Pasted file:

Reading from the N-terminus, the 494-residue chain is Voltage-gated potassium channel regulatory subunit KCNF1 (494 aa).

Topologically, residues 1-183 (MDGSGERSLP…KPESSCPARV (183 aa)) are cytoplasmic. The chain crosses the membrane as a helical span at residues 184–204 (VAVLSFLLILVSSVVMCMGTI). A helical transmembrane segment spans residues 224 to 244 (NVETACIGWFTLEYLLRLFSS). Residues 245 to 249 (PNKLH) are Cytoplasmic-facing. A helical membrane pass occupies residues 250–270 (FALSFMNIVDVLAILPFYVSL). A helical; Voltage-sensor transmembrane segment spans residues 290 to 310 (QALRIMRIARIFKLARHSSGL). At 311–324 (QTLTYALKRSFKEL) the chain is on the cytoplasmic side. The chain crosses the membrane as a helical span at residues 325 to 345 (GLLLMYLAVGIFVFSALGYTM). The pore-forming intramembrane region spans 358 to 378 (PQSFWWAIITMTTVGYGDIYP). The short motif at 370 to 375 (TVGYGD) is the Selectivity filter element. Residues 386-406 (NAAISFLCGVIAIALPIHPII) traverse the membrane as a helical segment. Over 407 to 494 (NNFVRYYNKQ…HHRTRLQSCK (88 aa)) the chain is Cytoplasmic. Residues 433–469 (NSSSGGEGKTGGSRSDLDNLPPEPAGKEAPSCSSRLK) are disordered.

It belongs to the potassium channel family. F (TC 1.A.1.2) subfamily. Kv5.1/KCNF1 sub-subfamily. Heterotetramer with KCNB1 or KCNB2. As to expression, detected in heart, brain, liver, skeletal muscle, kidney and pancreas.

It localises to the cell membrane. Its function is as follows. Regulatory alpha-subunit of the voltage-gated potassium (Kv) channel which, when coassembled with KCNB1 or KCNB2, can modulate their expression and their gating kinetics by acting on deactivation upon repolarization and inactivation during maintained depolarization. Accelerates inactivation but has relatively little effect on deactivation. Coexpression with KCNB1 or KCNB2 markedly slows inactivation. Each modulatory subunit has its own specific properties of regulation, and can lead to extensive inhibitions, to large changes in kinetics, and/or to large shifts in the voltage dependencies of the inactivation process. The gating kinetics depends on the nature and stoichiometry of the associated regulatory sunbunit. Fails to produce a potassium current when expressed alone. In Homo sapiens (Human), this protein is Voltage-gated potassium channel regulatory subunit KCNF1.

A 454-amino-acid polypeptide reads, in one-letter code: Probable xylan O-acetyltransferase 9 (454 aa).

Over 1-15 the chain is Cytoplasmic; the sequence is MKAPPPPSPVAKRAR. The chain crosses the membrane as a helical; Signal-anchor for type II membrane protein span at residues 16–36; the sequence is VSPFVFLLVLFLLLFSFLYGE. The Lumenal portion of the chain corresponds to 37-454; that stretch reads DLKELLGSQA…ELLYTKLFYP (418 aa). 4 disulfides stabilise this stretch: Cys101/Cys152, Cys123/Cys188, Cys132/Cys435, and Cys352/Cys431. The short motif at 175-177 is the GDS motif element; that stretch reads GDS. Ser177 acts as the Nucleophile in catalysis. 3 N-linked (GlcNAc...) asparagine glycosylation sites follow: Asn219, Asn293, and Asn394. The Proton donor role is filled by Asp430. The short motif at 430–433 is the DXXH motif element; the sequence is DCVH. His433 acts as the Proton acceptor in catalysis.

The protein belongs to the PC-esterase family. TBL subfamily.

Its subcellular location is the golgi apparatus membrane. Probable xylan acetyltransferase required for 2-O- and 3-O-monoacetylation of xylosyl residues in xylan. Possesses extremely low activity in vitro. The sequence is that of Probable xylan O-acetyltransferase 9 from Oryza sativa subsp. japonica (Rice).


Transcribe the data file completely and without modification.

Reading from the N-terminus, the 494-residue chain is Voltage-gated potassium channel regulatory subunit KCNF1 (494 aa).

Topologically, residues 1-183 (MDGSGERSLP…KPESSCPARV (183 aa)) are cytoplasmic. The chain crosses the membrane as a helical span at residues 184–204 (VAVLSFLLILVSSVVMCMGTI). A helical transmembrane segment spans residues 224 to 244 (NVETACIGWFTLEYLLRLFSS). Residues 245 to 249 (PNKLH) are Cytoplasmic-facing. A helical membrane pass occupies residues 250–270 (FALSFMNIVDVLAILPFYVSL). A helical; Voltage-sensor transmembrane segment spans residues 290 to 310 (QALRIMRIARIFKLARHSSGL). At 311–324 (QTLTYALKRSFKEL) the chain is on the cytoplasmic side. The chain crosses the membrane as a helical span at residues 325 to 345 (GLLLMYLAVGIFVFSALGYTM). The pore-forming intramembrane region spans 358 to 378 (PQSFWWAIITMTTVGYGDIYP). The short motif at 370 to 375 (TVGYGD) is the Selectivity filter element. Residues 386-406 (NAAISFLCGVIAIALPIHPII) traverse the membrane as a helical segment. Over 407 to 494 (NNFVRYYNKQ…HHRTRLQSCK (88 aa)) the chain is Cytoplasmic. Residues 433–469 (NSSSGGEGKTGGSRSDLDNLPPEPAGKEAPSCSSRLK) are disordered.

It belongs to the potassium channel family. F (TC 1.A.1.2) subfamily. Kv5.1/KCNF1 sub-subfamily. Heterotetramer with KCNB1 or KCNB2. As to expression, detected in heart, brain, liver, skeletal muscle, kidney and pancreas.

It localises to the cell membrane. Its function is as follows. Regulatory alpha-subunit of the voltage-gated potassium (Kv) channel which, when coassembled with KCNB1 or KCNB2, can modulate their expression and their gating kinetics by acting on deactivation upon repolarization and inactivation during maintained depolarization. Accelerates inactivation but has relatively little effect on deactivation. Coexpression with KCNB1 or KCNB2 markedly slows inactivation. Each modulatory subunit has its own specific properties of regulation, and can lead to extensive inhibitions, to large changes in kinetics, and/or to large shifts in the voltage dependencies of the inactivation process. The gating kinetics depends on the nature and stoichiometry of the associated regulatory sunbunit. Fails to produce a potassium current when expressed alone. In Homo sapiens (Human), this protein is Voltage-gated potassium channel regulatory subunit KCNF1.

A 454-amino-acid polypeptide reads, in one-letter code: Probable xylan O-acetyltransferase 9 (454 aa).

Over 1-15 the chain is Cytoplasmic; the sequence is MKAPPPPSPVAKRAR. The chain crosses the membrane as a helical; Signal-anchor for type II membrane protein span at residues 16–36; the sequence is VSPFVFLLVLFLLLFSFLYGE. The Lumenal portion of the chain corresponds to 37-454; that stretch reads DLKELLGSQA…ELLYTKLFYP (418 aa). 4 disulfides stabilise this stretch: Cys101/Cys152, Cys123/Cys188, Cys132/Cys435, and Cys352/Cys431. The short motif at 175-177 is the GDS motif element; that stretch reads GDS. Ser177 acts as the Nucleophile in catalysis. 3 N-linked (GlcNAc...) asparagine glycosylation sites follow: Asn219, Asn293, and Asn394. The Proton donor role is filled by Asp430. The short motif at 430–433 is the DXXH motif element; the sequence is DCVH. His433 acts as the Proton acceptor in catalysis.

The protein belongs to the PC-esterase family. TBL subfamily.

Its subcellular location is the golgi apparatus membrane. Probable xylan acetyltransferase required for 2-O- and 3-O-monoacetylation of xylosyl residues in xylan. Possesses extremely low activity in vitro. The sequence is that of Probable xylan O-acetyltransferase 9 from Oryza sativa subsp. japonica (Rice).